(i) The temporary truth is this, Jesus was not saying that certain people had to be abandoned as being outside the message of the gospel and beyond the reach of grace. This was an instruction like the opening instruction not to go to the Gentiles and to the Samaritans. It came from the situation in which it was given. It was simply due to the time factor; time was short; as many as possible must hear the proclamation of the Kingdom; there was not time then to argue with the disputatious and to seek to win the stubborn; that would come later. At the moment the disciples had to tour the country as quickly as possible, and therefore they had to move on when there was no immediate welcome for the message which they brought.
(ii) The permanent truth is this. It is one of the great basic facts of life that time and time again an opportunity comes to a man–and does not come back. To those people in Palestine there was coming the opportunity to receive the gospel, but if they did not take it, the opportunity might well never return. As the proverb has it: “Three things come not back–the spoken word, the spent arrow, and the lost opportunity.”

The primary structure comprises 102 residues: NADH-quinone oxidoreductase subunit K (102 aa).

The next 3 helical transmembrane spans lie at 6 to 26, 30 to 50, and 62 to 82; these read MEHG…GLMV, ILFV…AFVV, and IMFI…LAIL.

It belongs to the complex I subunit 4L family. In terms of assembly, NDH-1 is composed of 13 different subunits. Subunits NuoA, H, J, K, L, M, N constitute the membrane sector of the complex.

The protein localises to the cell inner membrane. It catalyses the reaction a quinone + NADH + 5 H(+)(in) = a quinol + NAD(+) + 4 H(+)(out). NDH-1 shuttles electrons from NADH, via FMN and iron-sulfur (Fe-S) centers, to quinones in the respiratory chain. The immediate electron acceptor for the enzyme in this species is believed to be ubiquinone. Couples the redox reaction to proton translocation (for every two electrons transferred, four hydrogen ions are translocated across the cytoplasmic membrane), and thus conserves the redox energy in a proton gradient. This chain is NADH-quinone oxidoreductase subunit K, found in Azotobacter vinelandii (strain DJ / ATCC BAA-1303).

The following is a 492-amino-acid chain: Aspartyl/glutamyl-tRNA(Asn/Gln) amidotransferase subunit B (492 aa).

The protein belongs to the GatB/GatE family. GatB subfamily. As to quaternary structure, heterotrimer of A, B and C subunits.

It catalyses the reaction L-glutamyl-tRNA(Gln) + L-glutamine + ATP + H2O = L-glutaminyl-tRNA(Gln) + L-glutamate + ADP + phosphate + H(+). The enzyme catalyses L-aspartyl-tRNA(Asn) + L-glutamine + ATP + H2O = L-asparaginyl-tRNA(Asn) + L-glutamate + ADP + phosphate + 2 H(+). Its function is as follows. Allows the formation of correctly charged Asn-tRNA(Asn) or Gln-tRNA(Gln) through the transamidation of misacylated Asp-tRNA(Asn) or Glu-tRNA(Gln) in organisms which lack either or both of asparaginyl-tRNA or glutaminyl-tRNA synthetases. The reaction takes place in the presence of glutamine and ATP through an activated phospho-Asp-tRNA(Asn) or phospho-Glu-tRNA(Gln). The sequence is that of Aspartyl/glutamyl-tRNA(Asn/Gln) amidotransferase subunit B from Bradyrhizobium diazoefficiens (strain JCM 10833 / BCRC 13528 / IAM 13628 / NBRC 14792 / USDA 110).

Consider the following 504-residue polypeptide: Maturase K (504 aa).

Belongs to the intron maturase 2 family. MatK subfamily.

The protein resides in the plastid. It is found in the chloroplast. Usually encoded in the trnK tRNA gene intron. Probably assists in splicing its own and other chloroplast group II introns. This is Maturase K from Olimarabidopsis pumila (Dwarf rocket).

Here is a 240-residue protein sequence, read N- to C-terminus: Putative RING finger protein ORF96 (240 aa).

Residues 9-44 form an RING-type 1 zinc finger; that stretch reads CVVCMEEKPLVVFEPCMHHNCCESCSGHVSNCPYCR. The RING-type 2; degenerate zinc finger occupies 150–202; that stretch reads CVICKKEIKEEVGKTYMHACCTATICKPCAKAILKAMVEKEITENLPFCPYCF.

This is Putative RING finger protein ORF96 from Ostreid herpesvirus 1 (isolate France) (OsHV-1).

This happens in every sphere of life. In his autobiography, Chiaroscuro, Augustus John tells of an incident and adds a laconic comment. He was in Barcelona: “It was time to leave for Marseilles. I had sent forward my baggage and was walking to the station, when I encountered three Gitanas engaged in buying flowers at a booth. I was so struck by their beauty and flashing elegance that I almost missed my train. Even when I reached Marseilles and met my friend, this vision still haunted me, and I positively had to return. But I did not find these gypsies again. One never does.” The artist was always looking for glimpses of beauty to transfer to his canvas–but he knew well that if he did not paint the beauty when he found it, all the chances were that he would never catch that glimpse again. The tragedy of life is so often the tragedy of the lost opportunity.